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How to Grow and Care for Knap Hill Exbury Azaleas

Deciduous, Hybrid Azaleas

This plant grows best with full sun for most of the dayThis plant requires or will tolerate shade during the heat of the dayThis plant will tolerate some drought, but benefits from periodic wateringThis plant needs a thorough, deep weekly watering, Double icons require boggy or wet conditionsButterfly FlowerNo DeerSome or all parts of this plant may be toxic or poisonousWhite flowering plantRed flowering plantPink flowering plantYellow flowering plantorange flowering plantAn Exbury Azalea called Mandarin Lights in bloomHow to Use the Plant Care Icons at The Garden Helper

Knap Hill and Exbury Azaleas are by far the most popular of deciduous, hybrid Azaleas grown in North America.
They were originally developed in about 1870 by Anthony Waterer at his nursery in Knap Hill, England, but the plants did not become widely available until 1924.

Exbury hybrids are upright shrubs that normally grow from 4 to 6 feet tall but some can reach 12 feet in height, and about 4 to 5 feet in width. They bloom in late spring or early summer, producing clusters of 7-18 large, 2"-3", often very fragrant, often bi-colored flowers in shades of yellow, orange, pink, red and white.

In the fall, the foliage of Knap Hill and Exbury Azaleas turns red, maroon, orange or golden yellow.
Knap Hill and Exbury Azaleas are the most popular of all deciduous Azaleas because of their bright colors and enticing fragrance

Planting and Growing Requirements for Knap Hill Exbury Azaleas

Knap Hill and Exbury Azalea plants are hardy in USDA planting zones 5-9.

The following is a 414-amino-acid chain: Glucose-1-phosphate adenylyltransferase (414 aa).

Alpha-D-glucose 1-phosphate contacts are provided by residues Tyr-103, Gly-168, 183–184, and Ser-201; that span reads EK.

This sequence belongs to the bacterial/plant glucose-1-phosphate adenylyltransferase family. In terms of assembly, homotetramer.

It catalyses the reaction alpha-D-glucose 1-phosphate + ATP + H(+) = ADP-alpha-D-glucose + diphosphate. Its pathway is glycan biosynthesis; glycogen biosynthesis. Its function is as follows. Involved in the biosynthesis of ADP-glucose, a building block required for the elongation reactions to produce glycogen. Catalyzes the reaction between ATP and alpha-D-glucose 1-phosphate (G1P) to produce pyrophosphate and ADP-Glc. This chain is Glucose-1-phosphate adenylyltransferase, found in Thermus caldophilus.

In warmer areas, plant your Azalea where it will receive afternoon shade.
They will not grow very well in hot summer regions.

Deciduous Azaleas can be grown in full sun or light shade, but they require considerably more water in full sun. Water thoroughly on a weekly basis during the first growing season to establish a healthy, deep root system.

Both Rhododendrons and Azaleas must be planted in well prepared, reasonably moist but well drained soil.
Mix in a generous amount of peat moss, leaf mulch and compost to the soil at planting time.
Test and adjust the soil acidity to maintain a pH of 4.5-6.0.
Provide a thick layer of mulch to help keep the roots cool and preserve moisture.
Feed yearly after flowering, using using a Rhododendron or acid type fertilizer.

Pruning Exbury Azaleas

Generally, deciduous Azaleas do not require a lot of major pruning other than removing the spent flowers.
Any serious pruning to maintain a desired size, or cutting back of longer branches that spoil the symmetry should be done right after the plant finishes blooming.
A light yearly pruning will help to stimulate a greater number of flowers for the upcoming year.

Propagating Knap Hill and Exbury Azaleas

Deciduous Azaleas can be propagated with softwood stem cuttings taken in early spring. Dust the cut end with a rooting hormone. Maintain a temperature of 75° in the rooting medium and mist daily or provide a terrarium type atmosphere until all danger of frost has passed in the following spring, when they can be planted in the garden.

An easier method or propagating clones of your Azalea is by simple layering. Pin a low growing stem into a shallow trench, using a piece of stiff wire bent into a U to hold it in place. Bend the last 6 to 12 inches of the stem upward, sharply and nick the bark on the underside of the bend. Dust the nicked area with a rooting hormone. Cover the pinned area with soil. Provide a stake to hold it in place. Once the layer is well rooted, it can be severed from the parent and moved to another part of the garden.

Azalea seeds require light for germination, so do not cover them!
Azalea seeds can be planted directly into the garden in late winter or early spring, but for better results
I recommend that you start your seeds indoors in early spring.
Maintain a temperature in the growing medium of 55°-60° until germination, which takes about two months.
Protect seedlings and young plants from direct sun.
Knap Hill Exbury Azaleas
A bright orange flowered Exbury Azalea named Mandarin Lights
Mandarin Lights
A bright yellow flowered Exbury Azalea named Lemon Lights, blooming in the garden
Lemon Lights
A brilliant red Knap Hill Exbury Azalea named Daybreak
A very fragrant, white flowered Exbury Azalea named Oxydol

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